Reflections on Savage Inequalities

In remote places in the Philippines, some children walk two or more hours to go to school, barefoot. They bring their flip-flops or shoes with them so they can wear them in class. They do not wear them during their daily four-hour walk to and from school because flip-flops or shoes to them are too precious. They can’t afford for them to be easily be worn off.

When they arrive in class, they are hungry and can’t really concentrate. There isn’t much food at home so they skip breakfast. The teachers are aware of it, so they don’t push the students hard because they know the students’ circumstances. They just do what they can, holding two classes in one classroom—one for one grade level, another for the next, juggling their time assigning different work for the two grades that share classroom space.

The best schools are in Manila. There are few good regional public high schools but the best are in Manila. The kids who are rich and smart also attend these schools together with the best minds from the poor, competing for precious opportunity. Most kids who are better off, though, attend private schools. Even parents from the lower middle class will do their best to earn enough money so that they can afford to send their kids to private schools.

At the Ateneo de Manila, a private school for the privileged run by Jesuits, not only do classrooms in new buildings have their own LCD projector; the campus is constantly undergoing landscape work with costly stones and pebbles accenting winding path walks for students to walk on as they go from one building to another. In this school, the kids can afford to pay for their own airfares for educational exchanges abroad. They also compete and win in international academic competitions.


At the University of the Philippines School of Urban and Regional Planning, one of my professors expressed the same view as that in the minds of white real estate developers about the land along the Mississippi River in East St. Louis, Illinois. Safir Ahmed, a reporter who  covered East St. Louis, expressed it in these words: “Given the fantastic view of the St. Louis skyline, the land would be immensely valuable if its black residents could be removed.” In the Philippines, the professor was talking about a piece of agricultural land by the banks of the Marikina River. Marikina is one of the smaller cities of metropolitan Manila. The then city mayor converted the land for housing for squatters whom he relocated from various places in the small city. “But it is prime land,” my professor said. He was teaching my class that it could have been used for a purpose that would generate greater economic returns.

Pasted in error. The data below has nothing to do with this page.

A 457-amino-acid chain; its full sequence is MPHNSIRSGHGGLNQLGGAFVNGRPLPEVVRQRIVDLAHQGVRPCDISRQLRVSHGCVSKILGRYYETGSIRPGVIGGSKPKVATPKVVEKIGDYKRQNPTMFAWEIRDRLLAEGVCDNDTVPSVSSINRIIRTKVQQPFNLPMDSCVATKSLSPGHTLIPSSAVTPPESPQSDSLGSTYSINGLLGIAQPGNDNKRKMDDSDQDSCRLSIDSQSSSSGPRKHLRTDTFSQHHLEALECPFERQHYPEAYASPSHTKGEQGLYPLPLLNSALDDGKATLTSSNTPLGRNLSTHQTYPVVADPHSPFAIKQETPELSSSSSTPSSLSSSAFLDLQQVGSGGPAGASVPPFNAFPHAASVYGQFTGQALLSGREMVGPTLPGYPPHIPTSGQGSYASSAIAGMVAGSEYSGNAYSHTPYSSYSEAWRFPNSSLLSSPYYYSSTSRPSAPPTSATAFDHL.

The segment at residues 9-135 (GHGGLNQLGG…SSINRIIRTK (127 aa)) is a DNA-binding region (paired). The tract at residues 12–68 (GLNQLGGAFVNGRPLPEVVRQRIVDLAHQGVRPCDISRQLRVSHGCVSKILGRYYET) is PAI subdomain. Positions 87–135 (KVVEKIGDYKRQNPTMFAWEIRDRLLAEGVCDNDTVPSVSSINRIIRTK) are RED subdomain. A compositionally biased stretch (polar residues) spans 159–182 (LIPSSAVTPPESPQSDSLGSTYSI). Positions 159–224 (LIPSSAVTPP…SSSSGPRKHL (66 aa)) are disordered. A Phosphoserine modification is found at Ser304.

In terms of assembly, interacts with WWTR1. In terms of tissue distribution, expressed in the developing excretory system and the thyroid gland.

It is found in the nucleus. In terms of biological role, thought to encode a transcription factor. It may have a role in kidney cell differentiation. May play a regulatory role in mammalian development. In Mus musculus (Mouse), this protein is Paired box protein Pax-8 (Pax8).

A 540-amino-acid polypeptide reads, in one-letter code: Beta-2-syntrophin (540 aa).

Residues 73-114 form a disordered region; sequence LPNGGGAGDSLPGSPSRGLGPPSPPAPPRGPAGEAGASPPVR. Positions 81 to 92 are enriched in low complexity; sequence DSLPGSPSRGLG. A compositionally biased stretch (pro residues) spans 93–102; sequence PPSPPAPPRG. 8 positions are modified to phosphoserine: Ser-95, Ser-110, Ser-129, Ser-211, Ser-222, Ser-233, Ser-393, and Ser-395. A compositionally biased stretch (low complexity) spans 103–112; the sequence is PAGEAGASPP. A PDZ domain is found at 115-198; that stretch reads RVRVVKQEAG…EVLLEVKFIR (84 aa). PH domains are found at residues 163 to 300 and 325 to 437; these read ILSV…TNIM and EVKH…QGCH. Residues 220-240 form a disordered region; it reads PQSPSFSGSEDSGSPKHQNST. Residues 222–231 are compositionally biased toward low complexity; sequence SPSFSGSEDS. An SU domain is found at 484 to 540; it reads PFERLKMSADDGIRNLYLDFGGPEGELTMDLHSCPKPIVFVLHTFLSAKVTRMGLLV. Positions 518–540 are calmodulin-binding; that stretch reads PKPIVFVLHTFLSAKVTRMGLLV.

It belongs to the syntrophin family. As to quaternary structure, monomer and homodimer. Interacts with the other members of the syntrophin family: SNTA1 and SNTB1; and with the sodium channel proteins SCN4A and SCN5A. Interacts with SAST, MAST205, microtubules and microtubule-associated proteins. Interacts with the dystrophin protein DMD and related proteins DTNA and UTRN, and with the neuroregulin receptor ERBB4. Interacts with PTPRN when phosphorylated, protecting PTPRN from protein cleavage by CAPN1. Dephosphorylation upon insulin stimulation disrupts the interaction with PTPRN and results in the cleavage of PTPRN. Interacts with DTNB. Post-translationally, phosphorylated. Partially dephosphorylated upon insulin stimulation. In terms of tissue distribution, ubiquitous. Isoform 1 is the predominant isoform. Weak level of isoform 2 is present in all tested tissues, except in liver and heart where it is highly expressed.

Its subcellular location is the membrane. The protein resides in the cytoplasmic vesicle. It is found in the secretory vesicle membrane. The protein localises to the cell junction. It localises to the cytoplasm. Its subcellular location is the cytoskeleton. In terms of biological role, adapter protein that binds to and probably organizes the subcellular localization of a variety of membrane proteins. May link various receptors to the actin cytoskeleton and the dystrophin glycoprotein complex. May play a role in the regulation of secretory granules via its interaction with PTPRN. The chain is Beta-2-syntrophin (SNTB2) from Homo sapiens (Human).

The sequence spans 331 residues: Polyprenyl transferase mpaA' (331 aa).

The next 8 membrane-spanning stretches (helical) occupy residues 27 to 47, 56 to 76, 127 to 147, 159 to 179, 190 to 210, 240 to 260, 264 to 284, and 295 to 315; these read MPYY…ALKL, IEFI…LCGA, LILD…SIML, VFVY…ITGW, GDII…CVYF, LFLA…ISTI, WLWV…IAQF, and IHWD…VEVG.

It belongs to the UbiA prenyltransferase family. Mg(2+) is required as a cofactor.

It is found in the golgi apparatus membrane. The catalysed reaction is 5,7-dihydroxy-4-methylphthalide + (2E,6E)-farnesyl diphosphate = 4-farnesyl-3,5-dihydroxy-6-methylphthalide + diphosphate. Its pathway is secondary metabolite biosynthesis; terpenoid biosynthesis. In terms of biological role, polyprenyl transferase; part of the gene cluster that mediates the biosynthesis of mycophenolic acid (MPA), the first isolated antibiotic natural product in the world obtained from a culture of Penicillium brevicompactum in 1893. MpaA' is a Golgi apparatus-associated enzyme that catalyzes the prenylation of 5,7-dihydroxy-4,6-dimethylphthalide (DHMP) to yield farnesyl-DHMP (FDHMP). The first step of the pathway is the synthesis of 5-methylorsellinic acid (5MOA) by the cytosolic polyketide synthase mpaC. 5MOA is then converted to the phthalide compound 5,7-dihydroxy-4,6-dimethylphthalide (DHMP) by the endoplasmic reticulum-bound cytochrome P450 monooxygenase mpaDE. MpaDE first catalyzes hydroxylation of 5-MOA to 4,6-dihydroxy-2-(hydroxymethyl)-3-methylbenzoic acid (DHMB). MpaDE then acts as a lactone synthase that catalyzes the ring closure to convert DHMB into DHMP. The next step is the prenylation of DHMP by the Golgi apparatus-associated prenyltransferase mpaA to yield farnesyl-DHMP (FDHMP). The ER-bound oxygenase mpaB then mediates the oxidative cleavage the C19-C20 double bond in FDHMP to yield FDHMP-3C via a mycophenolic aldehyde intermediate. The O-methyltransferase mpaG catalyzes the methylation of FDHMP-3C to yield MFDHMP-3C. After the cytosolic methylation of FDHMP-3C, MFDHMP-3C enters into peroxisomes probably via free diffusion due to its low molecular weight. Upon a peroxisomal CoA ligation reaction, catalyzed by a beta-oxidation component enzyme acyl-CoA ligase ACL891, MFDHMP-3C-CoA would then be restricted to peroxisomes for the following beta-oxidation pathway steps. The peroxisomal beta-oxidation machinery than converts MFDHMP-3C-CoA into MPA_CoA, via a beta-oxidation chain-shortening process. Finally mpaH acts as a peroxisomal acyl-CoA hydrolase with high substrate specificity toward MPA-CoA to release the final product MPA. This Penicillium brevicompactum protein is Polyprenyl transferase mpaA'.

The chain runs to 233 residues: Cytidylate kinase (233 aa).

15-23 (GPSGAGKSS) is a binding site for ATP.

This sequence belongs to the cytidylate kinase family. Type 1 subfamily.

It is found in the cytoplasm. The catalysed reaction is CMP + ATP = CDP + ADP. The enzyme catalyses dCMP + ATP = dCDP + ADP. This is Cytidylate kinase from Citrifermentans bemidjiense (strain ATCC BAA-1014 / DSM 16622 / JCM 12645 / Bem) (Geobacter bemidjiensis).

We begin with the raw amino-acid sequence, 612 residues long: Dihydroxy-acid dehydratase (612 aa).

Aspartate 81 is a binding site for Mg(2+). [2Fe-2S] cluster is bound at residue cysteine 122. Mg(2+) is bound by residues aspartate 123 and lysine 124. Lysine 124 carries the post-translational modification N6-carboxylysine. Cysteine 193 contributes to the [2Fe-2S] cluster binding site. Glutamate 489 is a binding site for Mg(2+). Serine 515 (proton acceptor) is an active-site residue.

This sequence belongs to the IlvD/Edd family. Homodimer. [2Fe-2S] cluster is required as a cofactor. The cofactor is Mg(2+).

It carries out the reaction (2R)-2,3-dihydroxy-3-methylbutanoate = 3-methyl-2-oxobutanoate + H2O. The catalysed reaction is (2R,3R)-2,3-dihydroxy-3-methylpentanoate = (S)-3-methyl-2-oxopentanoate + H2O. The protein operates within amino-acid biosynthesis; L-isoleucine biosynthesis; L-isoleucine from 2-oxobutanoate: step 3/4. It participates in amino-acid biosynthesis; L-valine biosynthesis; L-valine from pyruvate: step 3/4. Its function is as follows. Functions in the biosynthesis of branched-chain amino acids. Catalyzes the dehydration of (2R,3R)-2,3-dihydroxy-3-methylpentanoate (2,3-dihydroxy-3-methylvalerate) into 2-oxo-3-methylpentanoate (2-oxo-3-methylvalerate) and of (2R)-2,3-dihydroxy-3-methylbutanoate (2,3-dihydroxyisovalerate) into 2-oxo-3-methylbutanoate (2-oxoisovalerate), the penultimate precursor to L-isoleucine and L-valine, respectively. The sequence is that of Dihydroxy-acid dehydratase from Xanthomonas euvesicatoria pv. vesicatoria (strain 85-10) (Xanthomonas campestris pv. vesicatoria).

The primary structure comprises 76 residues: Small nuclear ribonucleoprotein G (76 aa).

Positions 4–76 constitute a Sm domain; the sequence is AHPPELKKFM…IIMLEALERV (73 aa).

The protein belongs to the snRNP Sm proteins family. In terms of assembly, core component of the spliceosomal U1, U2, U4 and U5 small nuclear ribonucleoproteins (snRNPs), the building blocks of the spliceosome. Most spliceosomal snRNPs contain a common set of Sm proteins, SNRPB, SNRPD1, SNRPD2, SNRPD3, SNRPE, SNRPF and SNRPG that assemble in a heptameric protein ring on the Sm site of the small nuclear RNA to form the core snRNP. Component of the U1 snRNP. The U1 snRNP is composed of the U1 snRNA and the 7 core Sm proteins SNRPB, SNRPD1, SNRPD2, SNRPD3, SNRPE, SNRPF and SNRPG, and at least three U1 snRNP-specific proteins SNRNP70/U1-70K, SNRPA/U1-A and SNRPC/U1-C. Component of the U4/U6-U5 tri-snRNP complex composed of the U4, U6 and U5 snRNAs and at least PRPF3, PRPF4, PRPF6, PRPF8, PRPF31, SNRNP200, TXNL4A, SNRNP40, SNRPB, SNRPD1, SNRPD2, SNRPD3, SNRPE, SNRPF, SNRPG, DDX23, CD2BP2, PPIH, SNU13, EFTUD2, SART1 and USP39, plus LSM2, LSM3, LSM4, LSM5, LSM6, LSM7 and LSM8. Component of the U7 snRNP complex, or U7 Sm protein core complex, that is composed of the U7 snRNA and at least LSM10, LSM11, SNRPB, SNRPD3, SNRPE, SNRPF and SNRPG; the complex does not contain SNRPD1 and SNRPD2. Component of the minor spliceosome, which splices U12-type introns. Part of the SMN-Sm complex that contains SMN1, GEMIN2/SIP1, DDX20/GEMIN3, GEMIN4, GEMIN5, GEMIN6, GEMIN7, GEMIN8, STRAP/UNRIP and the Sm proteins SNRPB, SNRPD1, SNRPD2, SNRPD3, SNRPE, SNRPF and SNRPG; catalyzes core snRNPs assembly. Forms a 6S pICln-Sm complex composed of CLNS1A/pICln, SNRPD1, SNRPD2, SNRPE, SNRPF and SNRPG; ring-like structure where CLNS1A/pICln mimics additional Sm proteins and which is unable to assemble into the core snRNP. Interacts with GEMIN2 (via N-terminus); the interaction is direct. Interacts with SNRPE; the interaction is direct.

What better purpose could there be than have people who don’t own land be given it and the opportunity to pay for it in terms they could afford? Do squatters always have to be relocated outside of the city far from where they derive their income, though meager it may be? Do squatters always have to be removed, like pests, so that those in fortunate circumstances may be given a clean and better view, without taking into consideration whether the poor’s relocation will push them to even more starvation?


As I was reading “Savage Inequalities,” I felt this reaction: “What’s new?” This is what’s happening in my own country. I guess for the United States, social injustice should be seen as unacceptable because this country, after all, is supposed to be the embodiment of the ideals of equality and justice, at least within itself. Coming from a Third World country who follows the “ideals” of the United States, I’ve been desensitized to the knowledge that there has always been a huge gap between the rich and poor. All incantations of the words “social justice” and “equality” are mere lip service by both politicians and militant groups. It is all just a struggle for political and economic power. Whoever gets the upper hand will forget their words as they become blinded by the privilege that comes in being in a position of power. The phrase “alleviation of poverty” to me is just a figure of speech; pure rhetoric, overused and empty.

August 2009

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